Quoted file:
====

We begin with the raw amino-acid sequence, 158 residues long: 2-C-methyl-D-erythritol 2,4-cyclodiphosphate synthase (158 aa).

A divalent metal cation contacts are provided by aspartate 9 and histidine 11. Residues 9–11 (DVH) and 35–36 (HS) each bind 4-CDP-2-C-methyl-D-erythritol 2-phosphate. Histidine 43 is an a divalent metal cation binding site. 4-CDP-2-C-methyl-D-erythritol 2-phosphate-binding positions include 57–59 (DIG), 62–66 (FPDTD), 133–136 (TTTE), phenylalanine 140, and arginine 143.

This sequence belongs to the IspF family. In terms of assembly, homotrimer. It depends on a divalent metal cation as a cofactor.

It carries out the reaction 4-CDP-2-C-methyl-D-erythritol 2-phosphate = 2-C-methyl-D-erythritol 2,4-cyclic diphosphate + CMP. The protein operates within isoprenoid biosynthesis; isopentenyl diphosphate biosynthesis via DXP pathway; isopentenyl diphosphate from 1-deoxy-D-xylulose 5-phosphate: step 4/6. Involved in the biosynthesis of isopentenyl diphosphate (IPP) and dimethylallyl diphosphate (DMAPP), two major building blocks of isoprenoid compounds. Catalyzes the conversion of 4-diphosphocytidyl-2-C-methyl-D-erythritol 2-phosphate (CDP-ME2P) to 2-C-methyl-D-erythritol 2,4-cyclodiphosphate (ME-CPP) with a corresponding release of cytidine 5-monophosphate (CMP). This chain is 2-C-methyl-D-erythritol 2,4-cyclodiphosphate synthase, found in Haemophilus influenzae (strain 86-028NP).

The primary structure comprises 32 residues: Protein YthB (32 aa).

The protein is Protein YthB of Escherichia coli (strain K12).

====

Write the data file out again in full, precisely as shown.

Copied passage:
We begin with the raw amino-acid sequence, 158 residues long: 2-C-methyl-D-erythritol 2,4-cyclodiphosphate synthase (158 aa).

A divalent metal cation contacts are provided by aspartate 9 and histidine 11. Residues 9–11 (DVH) and 35–36 (HS) each bind 4-CDP-2-C-methyl-D-erythritol 2-phosphate. Histidine 43 is an a divalent metal cation binding site. 4-CDP-2-C-methyl-D-erythritol 2-phosphate-binding positions include 57–59 (DIG), 62–66 (FPDTD), 133–136 (TTTE), phenylalanine 140, and arginine 143.

This sequence belongs to the IspF family. In terms of assembly, homotrimer. It depends on a divalent metal cation as a cofactor.

It carries out the reaction 4-CDP-2-C-methyl-D-erythritol 2-phosphate = 2-C-methyl-D-erythritol 2,4-cyclic diphosphate + CMP. The protein operates within isoprenoid biosynthesis; isopentenyl diphosphate biosynthesis via DXP pathway; isopentenyl diphosphate from 1-deoxy-D-xylulose 5-phosphate: step 4/6. Involved in the biosynthesis of isopentenyl diphosphate (IPP) and dimethylallyl diphosphate (DMAPP), two major building blocks of isoprenoid compounds. Catalyzes the conversion of 4-diphosphocytidyl-2-C-methyl-D-erythritol 2-phosphate (CDP-ME2P) to 2-C-methyl-D-erythritol 2,4-cyclodiphosphate (ME-CPP) with a corresponding release of cytidine 5-monophosphate (CMP). This chain is 2-C-methyl-D-erythritol 2,4-cyclodiphosphate synthase, found in Haemophilus influenzae (strain 86-028NP).

The primary structure comprises 32 residues: Protein YthB (32 aa).

The protein is Protein YthB of Escherichia coli (strain K12).